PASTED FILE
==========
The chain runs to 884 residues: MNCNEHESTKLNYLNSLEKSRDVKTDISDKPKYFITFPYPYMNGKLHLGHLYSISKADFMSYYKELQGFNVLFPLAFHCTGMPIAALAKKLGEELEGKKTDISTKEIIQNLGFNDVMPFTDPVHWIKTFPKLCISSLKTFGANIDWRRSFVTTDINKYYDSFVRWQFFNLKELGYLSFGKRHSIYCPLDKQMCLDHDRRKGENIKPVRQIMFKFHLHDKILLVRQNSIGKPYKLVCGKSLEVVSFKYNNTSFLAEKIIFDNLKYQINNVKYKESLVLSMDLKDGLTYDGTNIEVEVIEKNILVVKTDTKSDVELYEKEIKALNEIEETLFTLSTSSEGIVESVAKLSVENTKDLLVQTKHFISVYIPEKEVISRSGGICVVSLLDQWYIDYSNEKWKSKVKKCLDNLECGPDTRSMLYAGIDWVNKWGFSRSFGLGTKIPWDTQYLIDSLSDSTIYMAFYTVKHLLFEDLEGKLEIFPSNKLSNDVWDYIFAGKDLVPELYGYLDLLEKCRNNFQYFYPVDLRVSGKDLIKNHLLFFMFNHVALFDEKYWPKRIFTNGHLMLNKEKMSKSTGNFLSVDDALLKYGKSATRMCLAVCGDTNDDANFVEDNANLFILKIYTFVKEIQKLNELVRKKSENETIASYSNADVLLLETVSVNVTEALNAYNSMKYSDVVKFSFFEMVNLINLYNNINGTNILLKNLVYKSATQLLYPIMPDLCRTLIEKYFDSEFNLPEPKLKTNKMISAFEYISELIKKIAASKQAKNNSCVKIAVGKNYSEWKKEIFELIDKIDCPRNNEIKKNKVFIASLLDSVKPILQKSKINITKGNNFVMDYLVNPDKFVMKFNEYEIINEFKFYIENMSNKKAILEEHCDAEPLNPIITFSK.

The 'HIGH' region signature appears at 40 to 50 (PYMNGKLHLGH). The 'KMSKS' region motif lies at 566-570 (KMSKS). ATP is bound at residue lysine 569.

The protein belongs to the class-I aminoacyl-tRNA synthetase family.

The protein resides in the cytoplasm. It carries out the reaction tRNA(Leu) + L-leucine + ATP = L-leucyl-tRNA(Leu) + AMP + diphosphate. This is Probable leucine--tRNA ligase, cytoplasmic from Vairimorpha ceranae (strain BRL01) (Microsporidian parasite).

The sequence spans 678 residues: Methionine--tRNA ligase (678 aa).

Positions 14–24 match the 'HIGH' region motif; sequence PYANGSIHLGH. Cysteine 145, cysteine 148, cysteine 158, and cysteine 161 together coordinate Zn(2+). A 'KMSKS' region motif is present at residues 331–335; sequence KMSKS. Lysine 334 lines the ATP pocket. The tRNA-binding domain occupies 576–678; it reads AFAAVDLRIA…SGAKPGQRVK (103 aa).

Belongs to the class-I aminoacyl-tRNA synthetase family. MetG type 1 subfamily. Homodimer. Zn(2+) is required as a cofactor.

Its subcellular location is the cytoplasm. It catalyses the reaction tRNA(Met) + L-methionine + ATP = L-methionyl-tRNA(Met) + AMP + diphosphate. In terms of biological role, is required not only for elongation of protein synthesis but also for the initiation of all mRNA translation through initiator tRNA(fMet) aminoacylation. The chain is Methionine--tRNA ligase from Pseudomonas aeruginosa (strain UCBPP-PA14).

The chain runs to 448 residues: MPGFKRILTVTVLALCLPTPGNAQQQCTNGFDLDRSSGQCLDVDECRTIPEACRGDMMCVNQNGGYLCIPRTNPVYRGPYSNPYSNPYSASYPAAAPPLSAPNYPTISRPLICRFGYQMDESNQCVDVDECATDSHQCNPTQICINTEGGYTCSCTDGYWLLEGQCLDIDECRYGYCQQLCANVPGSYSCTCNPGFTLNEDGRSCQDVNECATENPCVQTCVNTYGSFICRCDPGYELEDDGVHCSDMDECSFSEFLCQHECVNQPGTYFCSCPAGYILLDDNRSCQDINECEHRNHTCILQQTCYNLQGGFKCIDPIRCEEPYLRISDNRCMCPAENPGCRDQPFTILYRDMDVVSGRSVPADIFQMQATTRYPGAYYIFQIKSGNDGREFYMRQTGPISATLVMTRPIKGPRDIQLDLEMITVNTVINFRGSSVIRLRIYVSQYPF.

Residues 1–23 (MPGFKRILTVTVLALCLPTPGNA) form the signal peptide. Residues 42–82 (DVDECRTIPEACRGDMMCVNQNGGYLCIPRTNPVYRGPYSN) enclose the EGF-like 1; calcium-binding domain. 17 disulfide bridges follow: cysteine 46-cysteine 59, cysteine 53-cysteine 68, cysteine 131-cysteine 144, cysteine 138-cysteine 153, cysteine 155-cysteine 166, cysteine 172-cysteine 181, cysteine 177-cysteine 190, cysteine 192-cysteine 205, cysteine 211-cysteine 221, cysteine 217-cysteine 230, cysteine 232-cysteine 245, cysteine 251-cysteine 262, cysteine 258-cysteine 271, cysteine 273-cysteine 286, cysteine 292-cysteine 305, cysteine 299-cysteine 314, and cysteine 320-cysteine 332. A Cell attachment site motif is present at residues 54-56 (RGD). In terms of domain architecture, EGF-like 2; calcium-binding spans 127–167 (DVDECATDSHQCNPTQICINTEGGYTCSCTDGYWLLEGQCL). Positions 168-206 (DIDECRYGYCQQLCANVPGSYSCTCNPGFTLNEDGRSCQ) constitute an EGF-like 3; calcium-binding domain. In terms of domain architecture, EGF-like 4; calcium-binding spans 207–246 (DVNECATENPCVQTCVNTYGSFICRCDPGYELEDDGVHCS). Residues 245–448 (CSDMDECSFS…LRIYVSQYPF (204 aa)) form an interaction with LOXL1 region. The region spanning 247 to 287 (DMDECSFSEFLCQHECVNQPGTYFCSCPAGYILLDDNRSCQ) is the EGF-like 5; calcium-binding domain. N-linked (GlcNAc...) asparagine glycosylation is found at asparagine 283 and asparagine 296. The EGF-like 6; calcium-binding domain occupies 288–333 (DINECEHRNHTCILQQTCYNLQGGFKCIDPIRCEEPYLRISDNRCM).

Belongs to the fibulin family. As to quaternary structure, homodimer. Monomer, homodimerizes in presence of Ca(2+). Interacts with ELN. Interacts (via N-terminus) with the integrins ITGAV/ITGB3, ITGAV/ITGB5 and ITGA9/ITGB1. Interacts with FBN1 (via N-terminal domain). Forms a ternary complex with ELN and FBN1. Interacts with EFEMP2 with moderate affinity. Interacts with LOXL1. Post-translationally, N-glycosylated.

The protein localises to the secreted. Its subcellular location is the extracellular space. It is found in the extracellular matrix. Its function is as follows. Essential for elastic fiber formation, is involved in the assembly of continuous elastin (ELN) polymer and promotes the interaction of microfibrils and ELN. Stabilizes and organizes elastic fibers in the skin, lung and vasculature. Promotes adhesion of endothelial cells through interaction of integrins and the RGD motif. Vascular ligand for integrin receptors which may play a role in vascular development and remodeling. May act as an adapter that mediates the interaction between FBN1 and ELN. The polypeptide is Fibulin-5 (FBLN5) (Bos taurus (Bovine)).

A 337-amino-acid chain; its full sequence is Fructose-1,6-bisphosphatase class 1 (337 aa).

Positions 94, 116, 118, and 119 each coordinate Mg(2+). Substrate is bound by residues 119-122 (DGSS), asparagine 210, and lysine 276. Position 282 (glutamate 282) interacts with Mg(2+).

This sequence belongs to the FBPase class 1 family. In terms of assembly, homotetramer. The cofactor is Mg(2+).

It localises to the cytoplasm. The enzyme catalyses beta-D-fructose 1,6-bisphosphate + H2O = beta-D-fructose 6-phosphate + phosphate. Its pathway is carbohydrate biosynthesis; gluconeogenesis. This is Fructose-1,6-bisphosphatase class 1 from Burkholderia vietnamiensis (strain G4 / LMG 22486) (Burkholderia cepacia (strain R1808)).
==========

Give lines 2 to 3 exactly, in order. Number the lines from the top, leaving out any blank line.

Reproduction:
The 'HIGH' region signature appears at 40 to 50 (PYMNGKLHLGH). The 'KMSKS' region motif lies at 566-570 (KMSKS). ATP is bound at residue lysine 569.

The protein belongs to the class-I aminoacyl-tRNA synthetase family.